Unfortunately, the way that things are headed in this system, if your friend’s child has Medicaid, it is going to be difficult for them to find a provider outside of a county hospital system or residency program.

      • Nurse K says:

        The Medicaid thing is a state-by-state deal. Around here, nearly everyone accepts Medicaid.

        Twice I’ve selected MDs based on teaching hospital-type stuff. Who is “known” at the university, etc. However, it seemed there is no time for me and my appointment. They’re lecturing, rounding at the hospital, tied up in some meeting, or else they’re around and I get checked by a med student and then the doctor appears an hour later. Fair warning.

        Every time I used the “friend recommendation” method, the MD was not accepting new patients…probably a good sign.

        I’d personally make an appointment with a pediatrician affiliated with a children’s hospital and get their recommendations. I’d select this pediatrician by calling the clinic, asking to speak to a nurse, and telling the nurse about the child’s medical problems and asking them to recommend a provider there who has an interest in that particular thing.

      • design42 says:

        Being checked by a medical student is actually not a bad thing. They have lots of supervision and have the most time of any care provider to spend listening to you, understanding your concerns and chasing down your test results. As a medical student I have been told by many patients that the time I spent answering questions and listening made their hospital stay much improved over previous visits.
        Additionally, medical students can advocate on your behalf to other providers. For example, I had a patient recently with terminal cancer with spinal mets and new leg pain. His spinal canal stenosis was unchanged and he had already had radiation. I looked at his scans and thought the tumor extended outside the vertebral column. I went back to radiology and requested the scan be reread looking for extra-vertebral mass. I took that to radiation oncology and verified he had not received the max dose of radiation to that area. He is now receiving palliative radiation that will significantly reduce his pain in his remaining months of life.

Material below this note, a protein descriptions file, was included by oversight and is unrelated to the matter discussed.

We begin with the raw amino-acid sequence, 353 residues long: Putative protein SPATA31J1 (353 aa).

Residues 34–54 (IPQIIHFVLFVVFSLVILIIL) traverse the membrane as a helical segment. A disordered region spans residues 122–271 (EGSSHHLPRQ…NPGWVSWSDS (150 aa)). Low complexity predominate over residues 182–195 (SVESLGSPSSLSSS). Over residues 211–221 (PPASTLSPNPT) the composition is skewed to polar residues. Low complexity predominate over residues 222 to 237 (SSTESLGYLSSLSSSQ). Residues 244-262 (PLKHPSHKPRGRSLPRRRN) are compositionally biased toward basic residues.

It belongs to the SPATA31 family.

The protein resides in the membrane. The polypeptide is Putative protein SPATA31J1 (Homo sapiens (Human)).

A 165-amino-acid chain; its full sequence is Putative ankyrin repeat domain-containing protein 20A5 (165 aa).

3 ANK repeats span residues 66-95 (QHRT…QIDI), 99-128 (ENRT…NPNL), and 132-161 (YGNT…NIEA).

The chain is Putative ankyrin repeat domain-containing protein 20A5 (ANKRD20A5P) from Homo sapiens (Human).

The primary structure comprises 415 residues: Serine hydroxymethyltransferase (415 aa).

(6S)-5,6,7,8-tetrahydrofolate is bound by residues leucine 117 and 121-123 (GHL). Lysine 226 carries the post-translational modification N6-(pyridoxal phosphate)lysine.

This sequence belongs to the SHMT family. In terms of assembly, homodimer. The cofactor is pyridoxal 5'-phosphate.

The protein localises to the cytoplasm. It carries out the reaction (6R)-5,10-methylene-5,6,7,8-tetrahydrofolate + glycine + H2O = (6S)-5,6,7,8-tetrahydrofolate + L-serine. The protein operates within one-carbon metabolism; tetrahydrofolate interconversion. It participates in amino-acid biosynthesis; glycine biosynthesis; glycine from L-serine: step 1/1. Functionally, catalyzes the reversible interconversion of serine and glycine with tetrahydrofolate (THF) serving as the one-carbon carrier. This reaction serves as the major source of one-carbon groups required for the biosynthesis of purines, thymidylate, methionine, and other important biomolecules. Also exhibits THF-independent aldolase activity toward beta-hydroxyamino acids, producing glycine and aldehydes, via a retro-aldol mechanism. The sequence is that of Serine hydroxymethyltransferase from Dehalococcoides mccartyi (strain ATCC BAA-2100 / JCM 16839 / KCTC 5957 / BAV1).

As medical students we carry a lower patient load than other physicians so we have more time to spend with you and advocating on your behalf. Isn’t more time something that everyone wants from their doctor?

  15. Nurse K says:

    Design…I actually had a really lifestyle-killing medical problem cured by a medical student (apparently by himself) after 1.5 bajillion visits to a specialist and internists. He’s all have you tried [insert name of cheap, effective drug here] in addition to your current drug? So I tried said drug, and after 9 months of suffering, my symptoms were 100% resolved. New set of eyes. Student health, baby. Feel the power.

    But for my chronic medical problem that I’ve had since I was a child that requires prescription refills and monitoring labs, it’s really annoying to wait three hours at the (non student-health, but university affiliated) clinic to be seen when another doc can do the same thing in 25 minutes. If this lady’s kid needs frequent visits, she’d probably want to shoot herself between the eyes if she was being squeezed in between rounding, lectures and all that though. Really just depends on how the thing is set up.

  16. [...] Synonymous has a particularly relevant post up, and it brought to mind something I read in an Open Mic comment a while back, in which Whitecoat shared a recipe: Reminds me of an old recipe I used to [...]